With a variety of potential pests out there, most animals will have a parasitic infection at some point during their lives. While it is true that symptoms vary based on the type and degree of infection, if you suspect that your pet has been introduced to a parasite, testing is available at our office. It is important to reach out to a veterinarian shortly after your animal starts displaying symptoms of potentially harboring any parasites. Although they are common, uncontrolled infestation can quickly escalate and become serious or even life-threatening. The types of parasites we typically see within most small animals are:
Prevention is key in taking action against any parasitic infections. If you suspect your pet could be experiencing a parasitic infestation, speak with a member of our team regarding preventative medications and our available on-site treatment options for active infestations or infections.
It is required by New York state law that any animal shelters, hospitals, or clinics scan all lost or stray animals brought in for a microchip within 24 hours of being found. The ability to identify your pet if they wander off or become lost is crucial. While collars are useful, they can be easily removed by scratching or getting caught on something in passing. Microchips are small pieces of technology (the size of a grain of rice) that are implanted in your pet's skin, typically between the shoulder blades. This procedure usually does not require any type of anesthetic.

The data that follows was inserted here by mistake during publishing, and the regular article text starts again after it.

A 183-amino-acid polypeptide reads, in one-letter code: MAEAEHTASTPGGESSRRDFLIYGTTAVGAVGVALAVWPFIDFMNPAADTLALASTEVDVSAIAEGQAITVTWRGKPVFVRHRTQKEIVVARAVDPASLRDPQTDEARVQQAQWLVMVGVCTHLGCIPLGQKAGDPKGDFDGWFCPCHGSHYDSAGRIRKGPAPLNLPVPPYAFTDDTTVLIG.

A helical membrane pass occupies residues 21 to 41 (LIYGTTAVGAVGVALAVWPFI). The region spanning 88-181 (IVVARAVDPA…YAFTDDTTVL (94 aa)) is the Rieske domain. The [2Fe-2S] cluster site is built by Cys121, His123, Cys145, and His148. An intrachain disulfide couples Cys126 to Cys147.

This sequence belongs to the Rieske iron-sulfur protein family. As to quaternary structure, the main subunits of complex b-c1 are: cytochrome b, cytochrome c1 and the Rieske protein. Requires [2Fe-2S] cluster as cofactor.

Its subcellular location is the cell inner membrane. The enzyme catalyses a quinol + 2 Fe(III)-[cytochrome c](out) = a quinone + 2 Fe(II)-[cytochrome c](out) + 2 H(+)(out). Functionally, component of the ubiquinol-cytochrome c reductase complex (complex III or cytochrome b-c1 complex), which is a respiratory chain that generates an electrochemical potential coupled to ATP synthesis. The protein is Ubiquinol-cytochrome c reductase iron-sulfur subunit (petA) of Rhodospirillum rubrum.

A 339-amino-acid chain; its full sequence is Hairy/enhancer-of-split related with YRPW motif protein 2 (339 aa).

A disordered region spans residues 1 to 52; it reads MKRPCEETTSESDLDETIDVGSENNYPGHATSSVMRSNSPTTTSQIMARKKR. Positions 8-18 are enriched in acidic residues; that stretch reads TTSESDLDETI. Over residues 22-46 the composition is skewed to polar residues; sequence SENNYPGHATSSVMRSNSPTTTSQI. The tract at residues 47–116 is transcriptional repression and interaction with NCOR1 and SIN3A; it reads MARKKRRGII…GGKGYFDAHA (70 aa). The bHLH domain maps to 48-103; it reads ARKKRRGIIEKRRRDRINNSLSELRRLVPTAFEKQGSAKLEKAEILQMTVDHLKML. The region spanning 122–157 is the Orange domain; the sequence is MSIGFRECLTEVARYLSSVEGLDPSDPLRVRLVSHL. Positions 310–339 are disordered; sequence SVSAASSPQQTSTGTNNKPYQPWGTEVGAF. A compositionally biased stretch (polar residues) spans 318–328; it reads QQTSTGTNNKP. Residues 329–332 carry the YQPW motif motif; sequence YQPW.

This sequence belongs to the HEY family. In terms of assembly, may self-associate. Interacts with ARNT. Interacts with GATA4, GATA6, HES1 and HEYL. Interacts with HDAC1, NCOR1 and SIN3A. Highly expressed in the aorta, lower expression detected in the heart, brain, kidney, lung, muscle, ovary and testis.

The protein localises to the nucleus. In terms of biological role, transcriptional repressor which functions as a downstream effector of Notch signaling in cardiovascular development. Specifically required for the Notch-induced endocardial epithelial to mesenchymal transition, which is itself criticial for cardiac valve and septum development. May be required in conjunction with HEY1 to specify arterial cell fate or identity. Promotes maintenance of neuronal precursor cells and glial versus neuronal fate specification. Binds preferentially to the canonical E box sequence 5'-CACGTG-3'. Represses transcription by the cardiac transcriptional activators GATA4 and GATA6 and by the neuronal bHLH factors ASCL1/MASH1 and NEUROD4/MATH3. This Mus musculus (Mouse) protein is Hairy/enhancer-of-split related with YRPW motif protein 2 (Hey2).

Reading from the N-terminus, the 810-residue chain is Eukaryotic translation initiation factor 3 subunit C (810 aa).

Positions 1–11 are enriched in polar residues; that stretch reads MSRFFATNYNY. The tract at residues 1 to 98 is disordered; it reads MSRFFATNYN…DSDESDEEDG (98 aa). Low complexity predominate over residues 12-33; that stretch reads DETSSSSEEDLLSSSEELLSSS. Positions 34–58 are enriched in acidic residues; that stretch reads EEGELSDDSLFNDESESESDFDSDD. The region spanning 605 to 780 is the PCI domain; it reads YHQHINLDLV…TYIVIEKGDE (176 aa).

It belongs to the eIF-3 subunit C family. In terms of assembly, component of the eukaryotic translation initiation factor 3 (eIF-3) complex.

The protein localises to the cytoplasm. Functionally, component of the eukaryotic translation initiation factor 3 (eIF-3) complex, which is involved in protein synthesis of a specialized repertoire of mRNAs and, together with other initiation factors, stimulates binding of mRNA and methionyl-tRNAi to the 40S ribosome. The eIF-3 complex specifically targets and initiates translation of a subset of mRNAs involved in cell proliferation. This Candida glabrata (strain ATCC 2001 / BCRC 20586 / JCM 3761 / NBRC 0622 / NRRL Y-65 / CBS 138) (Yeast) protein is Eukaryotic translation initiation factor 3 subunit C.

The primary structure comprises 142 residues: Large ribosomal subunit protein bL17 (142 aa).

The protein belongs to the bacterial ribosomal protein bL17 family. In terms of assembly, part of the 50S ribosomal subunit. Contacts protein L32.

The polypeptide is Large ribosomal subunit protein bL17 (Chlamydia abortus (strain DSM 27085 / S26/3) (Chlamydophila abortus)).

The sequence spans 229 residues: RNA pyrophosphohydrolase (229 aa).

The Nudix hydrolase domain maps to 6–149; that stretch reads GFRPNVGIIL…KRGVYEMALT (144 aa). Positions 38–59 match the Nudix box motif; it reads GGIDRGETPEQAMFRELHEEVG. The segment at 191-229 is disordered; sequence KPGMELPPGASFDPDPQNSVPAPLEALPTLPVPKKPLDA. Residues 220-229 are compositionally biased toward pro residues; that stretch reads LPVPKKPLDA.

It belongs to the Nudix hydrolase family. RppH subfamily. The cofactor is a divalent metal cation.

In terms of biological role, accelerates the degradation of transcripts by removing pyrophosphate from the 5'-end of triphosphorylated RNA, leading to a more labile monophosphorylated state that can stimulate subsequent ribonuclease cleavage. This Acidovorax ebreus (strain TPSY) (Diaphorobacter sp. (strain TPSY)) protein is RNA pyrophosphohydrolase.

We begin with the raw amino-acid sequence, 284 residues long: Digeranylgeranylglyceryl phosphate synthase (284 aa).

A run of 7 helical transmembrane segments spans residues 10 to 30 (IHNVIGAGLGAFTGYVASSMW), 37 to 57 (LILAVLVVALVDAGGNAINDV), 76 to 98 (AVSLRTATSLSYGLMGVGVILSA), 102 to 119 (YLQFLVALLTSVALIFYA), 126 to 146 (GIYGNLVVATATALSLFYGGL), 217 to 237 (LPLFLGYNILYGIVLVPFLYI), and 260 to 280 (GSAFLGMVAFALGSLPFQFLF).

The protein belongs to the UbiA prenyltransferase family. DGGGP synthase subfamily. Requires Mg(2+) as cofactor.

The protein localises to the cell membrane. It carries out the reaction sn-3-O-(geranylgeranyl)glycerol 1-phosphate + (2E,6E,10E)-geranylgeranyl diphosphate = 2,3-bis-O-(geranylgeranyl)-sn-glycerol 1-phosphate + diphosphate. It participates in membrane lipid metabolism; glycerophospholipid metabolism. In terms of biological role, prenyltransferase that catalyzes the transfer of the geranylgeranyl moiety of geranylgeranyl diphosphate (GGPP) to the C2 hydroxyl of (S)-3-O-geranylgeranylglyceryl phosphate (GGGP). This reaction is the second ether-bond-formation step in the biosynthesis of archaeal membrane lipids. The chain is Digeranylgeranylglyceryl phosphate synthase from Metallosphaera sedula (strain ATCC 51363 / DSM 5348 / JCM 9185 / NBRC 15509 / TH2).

We know that a lot of pet owners have adopted the attitude that their pet's weight can sometimes feel like a non-issue, something that is seemingly harmless and needs to be addressed if it becomes "out of control". While it may not present as an immediate emergency, animal obesity can have serious complications and take a huge toll on your pet's body over time. Weight management issues should be taken seriously when thinking about preventative medicine and maintaining long-term health goals for our animals. Weight issues within animals can cause problems like arthritis, liver disease, renal disease, respiratory issues, heart disease, diabetes, and even cancer. If your pet's weight has gotten away from you, we may recommend a combination of dietary changes, increased activity, and an overall dedication to your pet's lifestyle adjustment. Our team will help you formulate the best and most realistic weight management solution for your pet.